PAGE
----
Report Reveals 10 Creative Jobs That Will Actually Pay You

Posted By Terri Williams on March 1, 2017 at 2:58 pm
Report Reveals 10 Creative Jobs That Will Actually Pay You

If true creativity is a rare gift, jobs that pay true creatives well may be ever rarer. While a few professionals may reach superstar status, many people with creative jobs can barely eke out a living. As a result, some creatives put their dreams on hold and settle for more “practical” jobs. But the key is to find creative jobs that will actually pay decent wages.

A new report by CareerBuilder and EMSI crunched the numbers and came up with a list of the top 10 creative jobs with sustainable growth rates and good to great salaries:

Job Title Jobs in 2016 Job Growth (2011-16) Average Yearly Salary
1 Graphic designers 287,000 21,000 $37K – $57K
2 Public relations specialists 237,000 21,000 $43K – $79K
3 Producers and directors 123,000 11,000 $49K – $103K
4 Interior designers 93,000 9,700 $38K – $56K
5 Interpreters/translators 78,000 13,000 $35K – $55K
6 Art directors 57,000 5,000 $54K – $87K
7 Technical writers 55,000 6,500 $57K – $87K
8 Multimedia artists/animators 51,000 5,200 $40K – $64K
9 Commercial and industrial designers 43,000 4,300 $51K – $75K
10 Film editors 36,000 4,800 $46K – $92K


Since graphic designers and public relations specialists account for the vast majority of these strong creative jobs, GoodCall® asked a few experts in these areas to tell us more about these careers.

Top creative jobs: Graphic designers

What makes graphic design such a good career choice? “In a world of mass media, brand management/stewardship is vitally important to the success and vitality of a company, and  image is everything,” according to Chip McElroy, MFA, program chair of Digital Design and Graphics in the Fisher School of Technology at Hodges University in Naples, FL.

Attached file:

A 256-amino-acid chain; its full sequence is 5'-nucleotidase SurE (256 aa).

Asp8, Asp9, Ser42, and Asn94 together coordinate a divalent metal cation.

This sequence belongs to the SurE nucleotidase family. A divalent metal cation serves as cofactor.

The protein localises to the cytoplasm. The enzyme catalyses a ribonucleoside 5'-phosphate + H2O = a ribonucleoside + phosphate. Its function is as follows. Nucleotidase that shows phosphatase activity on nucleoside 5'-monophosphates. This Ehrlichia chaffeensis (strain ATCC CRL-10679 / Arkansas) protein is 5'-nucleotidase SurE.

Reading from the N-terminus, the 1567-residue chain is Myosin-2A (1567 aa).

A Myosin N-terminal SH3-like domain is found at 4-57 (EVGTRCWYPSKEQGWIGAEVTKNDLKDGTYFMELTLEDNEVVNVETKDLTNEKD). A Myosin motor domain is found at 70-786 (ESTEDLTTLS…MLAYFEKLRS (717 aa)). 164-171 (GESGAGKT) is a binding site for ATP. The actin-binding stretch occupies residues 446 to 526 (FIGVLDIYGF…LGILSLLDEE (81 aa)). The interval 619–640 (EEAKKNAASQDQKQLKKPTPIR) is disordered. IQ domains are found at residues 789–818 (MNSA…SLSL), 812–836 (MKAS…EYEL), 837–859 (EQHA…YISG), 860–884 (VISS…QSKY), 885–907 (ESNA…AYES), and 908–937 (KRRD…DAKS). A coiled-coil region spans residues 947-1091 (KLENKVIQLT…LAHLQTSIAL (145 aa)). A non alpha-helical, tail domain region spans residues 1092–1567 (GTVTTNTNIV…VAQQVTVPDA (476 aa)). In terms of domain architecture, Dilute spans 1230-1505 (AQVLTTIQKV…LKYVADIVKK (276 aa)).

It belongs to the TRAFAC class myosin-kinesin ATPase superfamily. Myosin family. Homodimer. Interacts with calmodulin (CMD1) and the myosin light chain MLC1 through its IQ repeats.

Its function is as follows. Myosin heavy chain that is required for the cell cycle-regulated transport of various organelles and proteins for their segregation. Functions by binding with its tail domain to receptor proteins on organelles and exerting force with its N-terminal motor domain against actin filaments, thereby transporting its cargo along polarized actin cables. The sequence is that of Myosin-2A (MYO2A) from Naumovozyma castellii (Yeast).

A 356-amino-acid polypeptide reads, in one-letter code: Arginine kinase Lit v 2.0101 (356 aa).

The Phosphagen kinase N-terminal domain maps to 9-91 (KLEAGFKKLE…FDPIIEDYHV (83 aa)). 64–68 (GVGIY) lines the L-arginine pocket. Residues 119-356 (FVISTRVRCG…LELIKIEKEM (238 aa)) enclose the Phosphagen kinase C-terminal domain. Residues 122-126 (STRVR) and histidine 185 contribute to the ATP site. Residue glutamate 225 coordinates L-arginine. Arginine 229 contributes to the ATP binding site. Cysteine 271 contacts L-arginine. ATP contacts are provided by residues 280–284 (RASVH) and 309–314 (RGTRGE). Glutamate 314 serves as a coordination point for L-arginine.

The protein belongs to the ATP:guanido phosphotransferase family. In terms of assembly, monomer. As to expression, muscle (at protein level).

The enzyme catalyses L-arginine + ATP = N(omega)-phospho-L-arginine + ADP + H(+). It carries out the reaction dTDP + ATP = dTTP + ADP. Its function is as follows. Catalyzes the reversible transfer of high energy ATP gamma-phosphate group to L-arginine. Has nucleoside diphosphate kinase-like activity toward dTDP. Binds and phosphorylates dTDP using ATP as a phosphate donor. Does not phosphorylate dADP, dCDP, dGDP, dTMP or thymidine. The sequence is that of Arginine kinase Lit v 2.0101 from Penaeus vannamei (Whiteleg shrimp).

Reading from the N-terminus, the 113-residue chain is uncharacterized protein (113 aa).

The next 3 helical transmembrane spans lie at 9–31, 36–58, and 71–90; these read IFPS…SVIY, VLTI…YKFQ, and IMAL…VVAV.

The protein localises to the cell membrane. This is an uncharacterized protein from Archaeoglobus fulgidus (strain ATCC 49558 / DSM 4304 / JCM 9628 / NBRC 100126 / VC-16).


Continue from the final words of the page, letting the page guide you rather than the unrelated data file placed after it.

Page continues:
McElroy tells GoodCall® that companies depend on either internal marketing and advertising departments or outside firms to help them maintain a consistent and positive brand, and graphic designers play a critical role in helping to achieve these goals.

Another interesting fact about graphic design is that it includes a plethora of specialties and appears to be a stepping stone to other careers. Vladimir Gendelman, founder and CEO of Company Folders, an innovative presentation folder printing company in Keego Harbor, MI, tells GoodCall® that the field of graphic design provides various avenues for success. “Most people don’t realize that there’s not a single career called ‘graphic designer,’ but instead, it’s a field composed of many different careers.”

For example, in the field of print graphic design, Gendelman says some of the career options include:

  • Entry level print designer
  • Mac operator
  • Mid-level print designer
  • Senior level print designer
  • Freelance/self-employed print designer
  • Commercial artist/illustrator
  • Logo designer
  • Packaging designer
  • Print marketing designer
  • Print publication designer
  • Art director/creative director
  • Print shop manager